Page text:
Concepció Badia Millàs was a Spanish soprano and pianist. Admired for her spontaneity, expressiveness, and clear diction, she was considered one of the greatest interpreters of 20th century Catalan, Spanish and Latin American art song. She premiered many works in that genre, including those by Enrique Granados, Manuel de Falla, Frederic Mompou, Alberto Ginastera, and Enric Morera, several of which had been specially written for her voice. The main part of the collection of Badia's sound recordings, scores, letters and pictures is preserved in the Biblioteca de Catalunya. In one of the letters, Pablo Casals wrote: "Everything I've written for a soprano voice has been thinking about you. Therefore, every one is yours."

Basel Place in Basel-Stadt, Switzerland

Basel is a city in northwestern Switzerland on the river Rhine. Basel is Switzerland's third-most-populous city with about 180,000 inhabitants.

In 1962, Caballé returned to Barcelona and debuted at the Liceu, singing the title role in Strauss's Arabella . From the fall of 1962 through the spring of 1963 she toured Mexico, at one point singing the title role in Massenet's Manon at the Palacio de Bellas Artes. This was followed by several more successful appearances at the Liceu in 1963. [3]

Liceu opera house in Barcelona, Spain

The Gran Teatre del Liceu, or simply Liceu in Catalan, is an opera house on La Rambla in Barcelona, Catalonia, Spain. The Liceu opened on 4 April 1847. The adjacent Liceu metro station is named for the theatre.

<i>Arabella</i> lyric comedy/opera by Richard Strauss

Arabella, Op. 79, is a lyric comedy, or opera, in three acts by Richard Strauss to a German libretto by Hugo von Hofmannsthal, their sixth and last operatic collaboration.

<i>Manon</i> opera by Jules Massenet

Manon is an opéra comique in five acts by Jules Massenet to a French libretto by Henri Meilhac and Philippe Gille, based on the 1731 novel L’histoire du chevalier des Grieux et de Manon Lescaut by the Abbé Prévost. It was first performed at the Opéra-Comique in Paris on 19 January 1884, with sets designed by Eugène Carpezat, Auguste Alfred Rubé and Philippe Chaperon, and Jean-Baptiste Lavastre.


Caballe in 1969 Montserrat Caballe 1969cr.jpg
Caballé in 1969

Caballé's international breakthrough came in 1965 when she replaced an indisposed Marilyn Horne in a semi-staged performance of Donizetti's Lucrezia Borgia at New York's Carnegie Hall, which earned her a 25-minute standing ovation. While this was her first engagement in a bel canto opera and she had to learn the role in less than one month, her performance made her famous throughout the opera world. Later that year, Caballé made her debut at the Glyndebourne Festival singing her first Marschallin in Richard Strauss' Der Rosenkavalier and portraying the role of Countess Almaviva in Mozart's Le nozze di Figaro . [3]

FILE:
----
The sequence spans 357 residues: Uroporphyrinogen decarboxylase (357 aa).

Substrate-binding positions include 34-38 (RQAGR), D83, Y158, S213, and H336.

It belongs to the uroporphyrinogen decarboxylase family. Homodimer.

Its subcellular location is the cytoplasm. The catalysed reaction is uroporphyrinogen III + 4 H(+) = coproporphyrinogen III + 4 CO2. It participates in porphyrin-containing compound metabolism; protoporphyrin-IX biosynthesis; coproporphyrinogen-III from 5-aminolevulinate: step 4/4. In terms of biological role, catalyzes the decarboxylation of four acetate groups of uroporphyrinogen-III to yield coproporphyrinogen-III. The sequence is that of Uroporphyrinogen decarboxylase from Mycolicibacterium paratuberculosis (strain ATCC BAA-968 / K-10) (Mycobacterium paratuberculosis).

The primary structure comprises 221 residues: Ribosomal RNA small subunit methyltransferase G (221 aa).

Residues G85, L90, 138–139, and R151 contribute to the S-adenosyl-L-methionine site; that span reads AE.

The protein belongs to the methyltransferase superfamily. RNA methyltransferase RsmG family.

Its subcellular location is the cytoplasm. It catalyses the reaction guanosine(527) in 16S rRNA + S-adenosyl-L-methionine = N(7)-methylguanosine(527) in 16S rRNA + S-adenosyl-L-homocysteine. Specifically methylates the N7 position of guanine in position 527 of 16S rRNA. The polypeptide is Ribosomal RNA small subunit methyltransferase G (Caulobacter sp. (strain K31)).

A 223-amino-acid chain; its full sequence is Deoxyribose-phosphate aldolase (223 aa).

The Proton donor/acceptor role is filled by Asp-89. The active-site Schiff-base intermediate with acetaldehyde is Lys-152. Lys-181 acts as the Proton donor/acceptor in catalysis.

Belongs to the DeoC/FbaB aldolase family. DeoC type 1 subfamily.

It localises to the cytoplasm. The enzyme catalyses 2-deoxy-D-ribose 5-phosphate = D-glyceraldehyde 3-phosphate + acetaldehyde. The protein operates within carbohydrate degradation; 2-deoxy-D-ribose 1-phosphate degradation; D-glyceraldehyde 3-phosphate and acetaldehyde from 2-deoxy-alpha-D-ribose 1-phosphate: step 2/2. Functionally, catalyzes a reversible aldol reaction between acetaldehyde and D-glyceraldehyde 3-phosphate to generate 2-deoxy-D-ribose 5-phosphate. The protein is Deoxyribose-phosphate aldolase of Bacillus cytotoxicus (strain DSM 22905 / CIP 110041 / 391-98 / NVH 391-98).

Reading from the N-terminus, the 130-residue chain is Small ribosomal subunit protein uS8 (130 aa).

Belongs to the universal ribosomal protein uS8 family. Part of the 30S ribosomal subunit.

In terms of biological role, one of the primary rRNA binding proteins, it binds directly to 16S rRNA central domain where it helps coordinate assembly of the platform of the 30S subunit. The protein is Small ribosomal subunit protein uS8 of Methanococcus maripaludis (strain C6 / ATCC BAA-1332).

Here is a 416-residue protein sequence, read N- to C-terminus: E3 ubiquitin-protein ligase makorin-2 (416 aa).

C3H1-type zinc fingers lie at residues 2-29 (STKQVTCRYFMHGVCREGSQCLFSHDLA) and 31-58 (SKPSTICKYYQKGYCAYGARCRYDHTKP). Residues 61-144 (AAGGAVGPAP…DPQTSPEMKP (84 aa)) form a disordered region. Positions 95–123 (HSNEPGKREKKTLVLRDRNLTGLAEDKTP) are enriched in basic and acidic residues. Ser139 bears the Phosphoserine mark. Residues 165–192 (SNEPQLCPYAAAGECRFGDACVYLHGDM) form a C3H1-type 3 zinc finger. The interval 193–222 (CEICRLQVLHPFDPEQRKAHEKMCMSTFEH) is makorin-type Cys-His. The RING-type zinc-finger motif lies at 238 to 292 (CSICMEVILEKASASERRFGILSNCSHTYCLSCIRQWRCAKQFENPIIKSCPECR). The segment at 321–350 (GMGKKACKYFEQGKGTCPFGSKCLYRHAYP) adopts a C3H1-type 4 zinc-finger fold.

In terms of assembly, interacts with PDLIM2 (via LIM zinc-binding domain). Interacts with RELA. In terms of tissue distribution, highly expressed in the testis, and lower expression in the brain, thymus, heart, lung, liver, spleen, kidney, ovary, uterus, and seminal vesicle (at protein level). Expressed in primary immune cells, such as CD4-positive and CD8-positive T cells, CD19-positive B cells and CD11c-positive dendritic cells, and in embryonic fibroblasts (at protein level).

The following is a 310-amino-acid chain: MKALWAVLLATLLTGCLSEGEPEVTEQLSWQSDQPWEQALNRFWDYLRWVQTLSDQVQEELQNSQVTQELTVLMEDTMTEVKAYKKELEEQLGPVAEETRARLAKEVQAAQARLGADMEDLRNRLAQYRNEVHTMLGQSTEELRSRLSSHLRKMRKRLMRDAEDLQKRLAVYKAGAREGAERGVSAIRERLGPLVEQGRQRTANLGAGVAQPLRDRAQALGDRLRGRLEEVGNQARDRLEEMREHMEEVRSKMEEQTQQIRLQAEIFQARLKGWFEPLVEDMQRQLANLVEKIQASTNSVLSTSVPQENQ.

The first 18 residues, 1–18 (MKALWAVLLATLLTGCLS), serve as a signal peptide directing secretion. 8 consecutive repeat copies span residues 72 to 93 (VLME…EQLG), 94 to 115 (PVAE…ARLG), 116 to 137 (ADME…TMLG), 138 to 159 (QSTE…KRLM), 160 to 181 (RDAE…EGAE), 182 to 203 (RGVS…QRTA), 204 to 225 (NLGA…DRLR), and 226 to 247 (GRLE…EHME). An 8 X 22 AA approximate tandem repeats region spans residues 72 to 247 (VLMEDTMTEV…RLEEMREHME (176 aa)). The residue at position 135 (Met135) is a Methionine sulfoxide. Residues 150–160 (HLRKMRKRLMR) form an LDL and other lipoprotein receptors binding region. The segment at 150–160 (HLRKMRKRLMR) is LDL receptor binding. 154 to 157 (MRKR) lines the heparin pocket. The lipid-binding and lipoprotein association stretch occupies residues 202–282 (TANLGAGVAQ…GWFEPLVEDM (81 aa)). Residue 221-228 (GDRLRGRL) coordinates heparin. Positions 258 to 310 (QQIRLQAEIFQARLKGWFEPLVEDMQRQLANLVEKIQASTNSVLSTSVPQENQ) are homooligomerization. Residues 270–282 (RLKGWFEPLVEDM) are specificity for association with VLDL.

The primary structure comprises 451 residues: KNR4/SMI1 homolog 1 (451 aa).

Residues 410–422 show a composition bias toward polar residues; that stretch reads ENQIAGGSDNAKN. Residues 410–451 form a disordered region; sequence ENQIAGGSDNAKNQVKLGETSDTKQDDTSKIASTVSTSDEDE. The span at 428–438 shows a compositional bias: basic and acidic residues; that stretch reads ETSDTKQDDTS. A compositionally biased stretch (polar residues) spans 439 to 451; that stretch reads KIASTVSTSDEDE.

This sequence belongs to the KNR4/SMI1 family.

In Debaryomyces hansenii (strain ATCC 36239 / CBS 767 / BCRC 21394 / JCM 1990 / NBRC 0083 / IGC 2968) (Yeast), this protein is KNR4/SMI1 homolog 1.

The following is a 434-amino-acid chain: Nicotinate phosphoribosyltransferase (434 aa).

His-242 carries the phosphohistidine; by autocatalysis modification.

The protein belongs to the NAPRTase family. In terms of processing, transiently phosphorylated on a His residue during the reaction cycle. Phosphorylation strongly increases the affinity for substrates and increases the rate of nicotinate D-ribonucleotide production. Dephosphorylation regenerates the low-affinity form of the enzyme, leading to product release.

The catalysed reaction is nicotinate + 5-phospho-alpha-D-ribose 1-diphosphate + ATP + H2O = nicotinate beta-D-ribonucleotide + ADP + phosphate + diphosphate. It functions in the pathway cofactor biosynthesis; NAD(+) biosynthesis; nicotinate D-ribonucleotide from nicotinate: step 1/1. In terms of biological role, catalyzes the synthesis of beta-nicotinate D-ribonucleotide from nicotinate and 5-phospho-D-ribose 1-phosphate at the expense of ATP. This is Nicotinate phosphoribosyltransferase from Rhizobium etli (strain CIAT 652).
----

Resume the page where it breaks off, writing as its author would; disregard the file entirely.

Marilyn Horne American mezzo-soprano opera singer

Marilyn Horne is an American mezzo-soprano opera singer. She specialized in roles requiring beauty of tone, excellent breath support, and the ability to execute difficult coloratura passages. She is a recipient of the National Medal of Arts (1992) and the Kennedy Center Honors (1995). She has won four Grammy Awards.

<i>Lucrezia Borgia</i> (opera) Opera by Gaetano Donizetti

Lucrezia Borgia is a melodramatic opera in a prologue and two acts by Gaetano Donizetti. Felice Romani wrote the Italian libretto after the play Lucrezia Borgia by Victor Hugo, in its turn after the legend of Lucrezia Borgia. Lucrezia Borgia was first performed on 26 December 1833 at La Scala, Milan.

Carnegie Hall concert hall in New York City

Carnegie Hall is a concert venue in Midtown Manhattan in New York City, United States, located at 881 Seventh Avenue, occupying the east side of Seventh Avenue between West 56th Street and West 57th Street, two blocks south of Central Park.

In December 1965, she returned to Carnegie Hall for her second bel canto opera, singing the role of Queen Elizabeth I in Donizetti's recently rediscovered Roberto Devereux . Caballé closed out the year with her Metropolitan Opera debut on 22 December 1965, appearing as Marguerite in Gounod's Faust alongside John Alexander in the title role, Justino Díaz as Méphistophélès, and Sherrill Milnes as Valentin in his debut at the Met. [4]

Elizabeth I of England Queen regnant of England and Ireland from 17 November 1558 until 24 March 1603

Elizabeth I was Queen of England and Ireland from 17 November 1558 until her death on 24 March 1603. Sometimes called The Virgin Queen, Gloriana or Good Queen Bess, Elizabeth was the last of the five monarchs of the House of Tudor.

<i>Roberto Devereux</i> opera by Gaetano Donizetti

Roberto Devereux is a tragedia lirica, or tragic opera, by Gaetano Donizetti. Salvadore Cammarano wrote the Italian libretto after François Ancelot's tragedy Elisabeth d'Angleterre (1829), and based as well on the Historie secrete des amours d'Elisabeth et du comte d'Essex (1787) by Jacques Lescéne des Maisons, although Devereux was the subject of at least two other French plays: Le Comte d'Essex by Thomas Corneille and Le Comte d'Essex by Gauthier de Costes, seigneur de la Calprenède.

Metropolitan Opera Opera company in Manhattan, New York City

The Metropolitan Opera is an opera company based in New York City, resident at the Metropolitan Opera House at the Lincoln Center for the Performing Arts. The company is operated by the non-profit Metropolitan Opera Association, with Peter Gelb as general manager. As of 2018, the company's current music director is Yannick Nézet-Séguin.